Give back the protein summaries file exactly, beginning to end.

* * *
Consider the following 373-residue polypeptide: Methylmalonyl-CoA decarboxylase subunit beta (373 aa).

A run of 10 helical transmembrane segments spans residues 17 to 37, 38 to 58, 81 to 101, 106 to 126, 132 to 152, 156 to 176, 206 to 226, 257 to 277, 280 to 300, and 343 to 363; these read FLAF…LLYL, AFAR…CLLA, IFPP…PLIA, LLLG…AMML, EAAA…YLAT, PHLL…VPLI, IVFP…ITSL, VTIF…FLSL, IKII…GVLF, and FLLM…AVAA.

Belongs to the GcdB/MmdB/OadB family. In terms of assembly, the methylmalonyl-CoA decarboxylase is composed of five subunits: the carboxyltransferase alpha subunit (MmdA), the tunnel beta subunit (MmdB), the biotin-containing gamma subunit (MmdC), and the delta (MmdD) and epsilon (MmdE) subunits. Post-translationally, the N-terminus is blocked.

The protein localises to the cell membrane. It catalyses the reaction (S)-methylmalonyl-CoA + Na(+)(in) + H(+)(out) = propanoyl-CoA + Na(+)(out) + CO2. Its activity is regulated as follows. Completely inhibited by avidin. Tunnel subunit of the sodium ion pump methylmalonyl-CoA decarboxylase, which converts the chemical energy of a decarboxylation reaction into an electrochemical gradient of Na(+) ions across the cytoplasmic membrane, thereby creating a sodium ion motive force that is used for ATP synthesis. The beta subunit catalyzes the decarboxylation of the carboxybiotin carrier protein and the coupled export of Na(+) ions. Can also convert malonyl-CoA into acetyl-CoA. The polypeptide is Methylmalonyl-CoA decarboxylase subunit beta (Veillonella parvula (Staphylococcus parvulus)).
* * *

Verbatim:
Consider the following 373-residue polypeptide: Methylmalonyl-CoA decarboxylase subunit beta (373 aa).

A run of 10 helical transmembrane segments spans residues 17 to 37, 38 to 58, 81 to 101, 106 to 126, 132 to 152, 156 to 176, 206 to 226, 257 to 277, 280 to 300, and 343 to 363; these read FLAF…LLYL, AFAR…CLLA, IFPP…PLIA, LLLG…AMML, EAAA…YLAT, PHLL…VPLI, IVFP…ITSL, VTIF…FLSL, IKII…GVLF, and FLLM…AVAA.

Belongs to the GcdB/MmdB/OadB family. In terms of assembly, the methylmalonyl-CoA decarboxylase is composed of five subunits: the carboxyltransferase alpha subunit (MmdA), the tunnel beta subunit (MmdB), the biotin-containing gamma subunit (MmdC), and the delta (MmdD) and epsilon (MmdE) subunits. Post-translationally, the N-terminus is blocked.

The protein localises to the cell membrane. It catalyses the reaction (S)-methylmalonyl-CoA + Na(+)(in) + H(+)(out) = propanoyl-CoA + Na(+)(out) + CO2. Its activity is regulated as follows. Completely inhibited by avidin. Tunnel subunit of the sodium ion pump methylmalonyl-CoA decarboxylase, which converts the chemical energy of a decarboxylation reaction into an electrochemical gradient of Na(+) ions across the cytoplasmic membrane, thereby creating a sodium ion motive force that is used for ATP synthesis. The beta subunit catalyzes the decarboxylation of the carboxybiotin carrier protein and the coupled export of Na(+) ions. Can also convert malonyl-CoA into acetyl-CoA. The polypeptide is Methylmalonyl-CoA decarboxylase subunit beta (Veillonella parvula (Staphylococcus parvulus)).